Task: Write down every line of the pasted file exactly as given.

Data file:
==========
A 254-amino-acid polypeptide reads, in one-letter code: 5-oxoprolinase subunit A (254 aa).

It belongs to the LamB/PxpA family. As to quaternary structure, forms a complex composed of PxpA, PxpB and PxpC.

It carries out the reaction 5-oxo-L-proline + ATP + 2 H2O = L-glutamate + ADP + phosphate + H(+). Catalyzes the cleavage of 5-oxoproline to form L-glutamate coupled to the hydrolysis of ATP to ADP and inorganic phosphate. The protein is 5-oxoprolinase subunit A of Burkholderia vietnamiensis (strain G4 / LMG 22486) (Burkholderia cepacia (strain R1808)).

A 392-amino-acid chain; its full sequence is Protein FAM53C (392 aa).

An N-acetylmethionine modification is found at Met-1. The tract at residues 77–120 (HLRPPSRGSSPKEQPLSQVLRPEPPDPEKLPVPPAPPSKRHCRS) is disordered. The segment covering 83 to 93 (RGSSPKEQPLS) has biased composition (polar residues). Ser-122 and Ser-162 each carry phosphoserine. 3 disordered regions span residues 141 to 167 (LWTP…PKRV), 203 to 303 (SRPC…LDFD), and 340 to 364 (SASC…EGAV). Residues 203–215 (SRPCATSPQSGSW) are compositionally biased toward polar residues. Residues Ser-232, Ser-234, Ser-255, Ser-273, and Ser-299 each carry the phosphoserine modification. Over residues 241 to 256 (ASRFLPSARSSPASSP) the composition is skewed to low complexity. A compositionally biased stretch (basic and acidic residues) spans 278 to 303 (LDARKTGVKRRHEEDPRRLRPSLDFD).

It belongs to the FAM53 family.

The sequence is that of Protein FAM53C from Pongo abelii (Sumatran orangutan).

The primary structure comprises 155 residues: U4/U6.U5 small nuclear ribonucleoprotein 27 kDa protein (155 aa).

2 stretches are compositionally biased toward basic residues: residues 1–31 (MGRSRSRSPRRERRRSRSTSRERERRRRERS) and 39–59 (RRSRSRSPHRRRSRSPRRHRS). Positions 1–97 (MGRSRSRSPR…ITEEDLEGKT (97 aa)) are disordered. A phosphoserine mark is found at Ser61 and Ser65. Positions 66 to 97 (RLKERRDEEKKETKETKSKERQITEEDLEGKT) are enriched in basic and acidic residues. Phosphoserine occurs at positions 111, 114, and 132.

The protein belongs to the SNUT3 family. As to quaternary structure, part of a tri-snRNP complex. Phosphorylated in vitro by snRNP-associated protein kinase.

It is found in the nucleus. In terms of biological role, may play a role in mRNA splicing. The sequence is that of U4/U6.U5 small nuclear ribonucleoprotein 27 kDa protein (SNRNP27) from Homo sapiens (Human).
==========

A 254-amino-acid polypeptide reads, in one-letter code: 5-oxoprolinase subunit A (254 aa).

It belongs to the LamB/PxpA family. As to quaternary structure, forms a complex composed of PxpA, PxpB and PxpC.

It carries out the reaction 5-oxo-L-proline + ATP + 2 H2O = L-glutamate + ADP + phosphate + H(+). Catalyzes the cleavage of 5-oxoproline to form L-glutamate coupled to the hydrolysis of ATP to ADP and inorganic phosphate. The protein is 5-oxoprolinase subunit A of Burkholderia vietnamiensis (strain G4 / LMG 22486) (Burkholderia cepacia (strain R1808)).

A 392-amino-acid chain; its full sequence is Protein FAM53C (392 aa).

An N-acetylmethionine modification is found at Met-1. The tract at residues 77–120 (HLRPPSRGSSPKEQPLSQVLRPEPPDPEKLPVPPAPPSKRHCRS) is disordered. The segment covering 83 to 93 (RGSSPKEQPLS) has biased composition (polar residues). Ser-122 and Ser-162 each carry phosphoserine. 3 disordered regions span residues 141 to 167 (LWTP…PKRV), 203 to 303 (SRPC…LDFD), and 340 to 364 (SASC…EGAV). Residues 203–215 (SRPCATSPQSGSW) are compositionally biased toward polar residues. Residues Ser-232, Ser-234, Ser-255, Ser-273, and Ser-299 each carry the phosphoserine modification. Over residues 241 to 256 (ASRFLPSARSSPASSP) the composition is skewed to low complexity. A compositionally biased stretch (basic and acidic residues) spans 278 to 303 (LDARKTGVKRRHEEDPRRLRPSLDFD).

It belongs to the FAM53 family.

The sequence is that of Protein FAM53C from Pongo abelii (Sumatran orangutan).

The primary structure comprises 155 residues: U4/U6.U5 small nuclear ribonucleoprotein 27 kDa protein (155 aa).

2 stretches are compositionally biased toward basic residues: residues 1–31 (MGRSRSRSPRRERRRSRSTSRERERRRRERS) and 39–59 (RRSRSRSPHRRRSRSPRRHRS). Positions 1–97 (MGRSRSRSPR…ITEEDLEGKT (97 aa)) are disordered. A phosphoserine mark is found at Ser61 and Ser65. Positions 66 to 97 (RLKERRDEEKKETKETKSKERQITEEDLEGKT) are enriched in basic and acidic residues. Phosphoserine occurs at positions 111, 114, and 132.

The protein belongs to the SNUT3 family. As to quaternary structure, part of a tri-snRNP complex. Phosphorylated in vitro by snRNP-associated protein kinase.

It is found in the nucleus. In terms of biological role, may play a role in mRNA splicing. The sequence is that of U4/U6.U5 small nuclear ribonucleoprotein 27 kDa protein (SNRNP27) from Homo sapiens (Human).